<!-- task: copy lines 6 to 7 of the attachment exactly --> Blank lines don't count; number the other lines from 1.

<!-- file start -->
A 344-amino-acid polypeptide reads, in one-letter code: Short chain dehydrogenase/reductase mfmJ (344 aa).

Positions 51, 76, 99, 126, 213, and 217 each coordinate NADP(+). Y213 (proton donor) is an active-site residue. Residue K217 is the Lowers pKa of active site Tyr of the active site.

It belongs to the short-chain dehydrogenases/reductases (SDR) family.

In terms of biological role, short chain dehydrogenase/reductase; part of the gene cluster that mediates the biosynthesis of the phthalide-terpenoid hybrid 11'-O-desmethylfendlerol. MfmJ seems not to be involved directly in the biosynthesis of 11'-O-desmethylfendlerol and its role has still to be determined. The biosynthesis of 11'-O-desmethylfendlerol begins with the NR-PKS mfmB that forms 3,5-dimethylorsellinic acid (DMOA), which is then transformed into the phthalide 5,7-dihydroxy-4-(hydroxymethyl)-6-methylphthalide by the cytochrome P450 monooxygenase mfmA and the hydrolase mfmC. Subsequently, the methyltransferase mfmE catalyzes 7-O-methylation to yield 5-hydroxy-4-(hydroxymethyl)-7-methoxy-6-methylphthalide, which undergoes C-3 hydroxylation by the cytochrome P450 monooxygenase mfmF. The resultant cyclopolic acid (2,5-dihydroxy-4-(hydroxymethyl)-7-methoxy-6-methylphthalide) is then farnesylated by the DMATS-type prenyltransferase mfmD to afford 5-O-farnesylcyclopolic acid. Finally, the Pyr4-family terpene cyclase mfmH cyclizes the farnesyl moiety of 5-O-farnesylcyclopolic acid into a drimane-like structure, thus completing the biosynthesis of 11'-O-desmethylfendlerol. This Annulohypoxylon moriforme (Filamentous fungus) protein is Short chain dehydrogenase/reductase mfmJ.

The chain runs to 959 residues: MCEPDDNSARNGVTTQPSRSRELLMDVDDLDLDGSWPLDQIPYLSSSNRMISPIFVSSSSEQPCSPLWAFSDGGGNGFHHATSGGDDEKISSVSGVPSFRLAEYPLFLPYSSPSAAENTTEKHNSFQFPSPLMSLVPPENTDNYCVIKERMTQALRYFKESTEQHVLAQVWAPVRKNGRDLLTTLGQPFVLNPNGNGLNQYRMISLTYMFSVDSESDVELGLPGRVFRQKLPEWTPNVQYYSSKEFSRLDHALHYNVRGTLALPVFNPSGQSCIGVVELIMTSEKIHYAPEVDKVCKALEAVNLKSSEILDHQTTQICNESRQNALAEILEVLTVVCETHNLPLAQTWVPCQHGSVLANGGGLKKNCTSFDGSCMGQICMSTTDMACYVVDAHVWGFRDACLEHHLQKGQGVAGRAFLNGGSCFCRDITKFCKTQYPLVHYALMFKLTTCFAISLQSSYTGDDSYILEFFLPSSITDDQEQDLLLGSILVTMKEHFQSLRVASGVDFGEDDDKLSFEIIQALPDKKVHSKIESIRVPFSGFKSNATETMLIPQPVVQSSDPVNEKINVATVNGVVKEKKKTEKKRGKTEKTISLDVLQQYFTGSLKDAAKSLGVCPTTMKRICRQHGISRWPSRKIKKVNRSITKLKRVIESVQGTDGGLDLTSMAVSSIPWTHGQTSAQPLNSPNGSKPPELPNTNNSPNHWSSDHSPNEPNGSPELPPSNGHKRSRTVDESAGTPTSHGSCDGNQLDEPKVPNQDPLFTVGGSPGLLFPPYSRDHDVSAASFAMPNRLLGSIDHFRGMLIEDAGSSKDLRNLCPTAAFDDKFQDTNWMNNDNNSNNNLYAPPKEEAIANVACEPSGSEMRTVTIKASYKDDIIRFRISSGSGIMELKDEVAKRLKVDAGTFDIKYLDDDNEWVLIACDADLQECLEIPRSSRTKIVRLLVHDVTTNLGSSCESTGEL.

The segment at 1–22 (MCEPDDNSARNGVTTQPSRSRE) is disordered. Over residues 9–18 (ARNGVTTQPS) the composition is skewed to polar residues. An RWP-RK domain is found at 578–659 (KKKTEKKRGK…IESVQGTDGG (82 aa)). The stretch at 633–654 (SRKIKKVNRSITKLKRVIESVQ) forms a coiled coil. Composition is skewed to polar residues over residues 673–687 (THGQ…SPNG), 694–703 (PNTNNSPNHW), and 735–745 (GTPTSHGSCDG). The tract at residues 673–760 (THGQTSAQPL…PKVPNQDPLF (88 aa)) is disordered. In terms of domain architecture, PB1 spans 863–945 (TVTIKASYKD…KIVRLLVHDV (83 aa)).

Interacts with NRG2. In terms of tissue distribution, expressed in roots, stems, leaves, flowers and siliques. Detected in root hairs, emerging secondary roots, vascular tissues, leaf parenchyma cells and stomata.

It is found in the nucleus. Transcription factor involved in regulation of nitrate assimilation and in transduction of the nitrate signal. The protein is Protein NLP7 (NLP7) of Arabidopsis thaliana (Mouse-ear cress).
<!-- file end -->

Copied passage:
The segment at 1–22 (MCEPDDNSARNGVTTQPSRSRE) is disordered. Over residues 9–18 (ARNGVTTQPS) the composition is skewed to polar residues. An RWP-RK domain is found at 578–659 (KKKTEKKRGK…IESVQGTDGG (82 aa)). The stretch at 633–654 (SRKIKKVNRSITKLKRVIESVQ) forms a coiled coil. Composition is skewed to polar residues over residues 673–687 (THGQ…SPNG), 694–703 (PNTNNSPNHW), and 735–745 (GTPTSHGSCDG). The tract at residues 673–760 (THGQTSAQPL…PKVPNQDPLF (88 aa)) is disordered. In terms of domain architecture, PB1 spans 863–945 (TVTIKASYKD…KIVRLLVHDV (83 aa)).

Interacts with NRG2. In terms of tissue distribution, expressed in roots, stems, leaves, flowers and siliques. Detected in root hairs, emerging secondary roots, vascular tissues, leaf parenchyma cells and stomata.